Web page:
October 18, 2017

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13 Great Webcomics For Kids and Teens


Good Comics forThe Creepy Casefiles of Margo Maloo

Brigid Alverson, editor of SLJ‘s  “Good Comics for Kids” blog, recommends 13 webcomics for young people. What’s your favorite webcomic? Tell us in the comments section.

The Creepy Casefiles of Margo Maloo by Drew Weing
Gr 3 Up–Charles Thompson’s parents have uprooted him from his comfy home and moved to a dilapidated hotel in a strange city, where there’s a troll in his closet. First Second will publish a print edition this year.

Princess, Princess by Katie O’Neill
Gr 3 Up–A 46-page story about a princess in a tower who is rescued by…another princess. There’s a low-key romance and a strong message about self-confidence in this charming fairy tale. A book is due out from Oni Press this year.



Sheldon by Dave Kellett
Gr 5 Up–The humor is goofy, topical, and perceptive in this gag-a-day comic with a loose cast of characters: Sheldon, a 10-year-old billionaire, his friends Emily and Dante, his grandfather, a talking duck, a dog, and a lizard.

Breaking Cat News by Georgia Dunn
Gr 7 Up–A trio of cats report breathlessly, CNN-style, on the doings of the people in their house in this hilarious gag-a-day comic. Andrews McMeel will publish a version this year.


Gunnerkrigg Court

Gunnerkrigg Court by Tom Siddell
Gr 7 Up–This long-running comic follows the supernatural adventures of Antimony Carver and her friend Kat Donlan at a most peculiar boarding school. Archaia has published several volumes.

As the Crow Flies by Melanie Gillman
Gr 8 Up–Charlie is sure she won’t fit in at Three Peaks Camp, a Christian backpacking camp for teen girls. She’s black, she’s queer—and she’s in for a few surprises.

M.F.K. by Nilah Magruder
Gr 8 Up–A fantasy about a girl traveling through the desert to scatter her mother’s ashes who encounters a cast of characters with their own agendas. Winner of the 2015 Dwayne McDuffie Award for Diversity.



Wonderlust by Diana Nock
Gr 8 Up–Launched in January, this is a slice-of-life story about a schoolgirl who “learns the true meaning of Halloween.”

xkcd by Randall Munroe
Gr 10 Up–This popular webcomic covers a lot, from geeky in-jokes about Unix or quantum physics to satire on personal relationships. While that makes it hit-or-miss for teens, Munroe has excellent visual representations of quantitative data, such as his money chart. His blog, “What If?”, tackles absurd questions about science.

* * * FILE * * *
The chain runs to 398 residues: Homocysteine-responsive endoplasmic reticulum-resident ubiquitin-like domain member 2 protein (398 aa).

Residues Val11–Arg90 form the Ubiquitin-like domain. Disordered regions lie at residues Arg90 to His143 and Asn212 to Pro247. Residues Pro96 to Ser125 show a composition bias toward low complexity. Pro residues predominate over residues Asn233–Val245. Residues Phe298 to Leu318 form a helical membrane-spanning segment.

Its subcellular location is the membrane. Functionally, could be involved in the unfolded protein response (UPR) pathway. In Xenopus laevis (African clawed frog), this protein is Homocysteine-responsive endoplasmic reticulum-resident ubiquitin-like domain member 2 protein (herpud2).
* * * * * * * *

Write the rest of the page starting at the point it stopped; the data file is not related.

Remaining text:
Hark! A Vagrant by Kate Beaton
Gr 11 Up–Kate Beaton’s wry gags riff on history, literature, and pop culture, taking on everything from Wuthering Heights to Joan of Arc. The print collection Step Aside Pops! made the 2016 YALSA list of Great Graphic Novels for Teens.

Homestuck by Andrew Hussie
Gr 11 UpHomestuck, with a lot of game-ish elements, starts with one character and builds into a complicated plot about kids playing a video game to save the world. More than 7,000 pages, it’s epic, with a huge fan base.

One-page comics

You Say Latino by Terry Blas
The author, who is half Mexican, explains the difference between “Latino” and “Hispanic.”

Threads. The Calais Cartoon. by Kate Evans
Evans recounts her experiences as a volunteer at the refugee camp in Calais, France.

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Brigid Alverson About Brigid Alverson

Brigid Alverson, the editor of the Good Comics for Kids blog, has been reading comics since she was 4. She has an MFA in printmaking and has worked as a book editor and a newspaper reporter; now she is assistant to the mayor of Melrose, Massachusetts. In addition to editing GC4K, she writes about comics and graphic novels at MangaBlog, SLJTeen, Publishers Weekly Comics World, Comic Book Resources, MTV Geek, and Good E-Reader.com. Brigid is married to a physicist and has two daughters in college, which is why she writes so much. She was a judge for the 2012 Eisner Awards.

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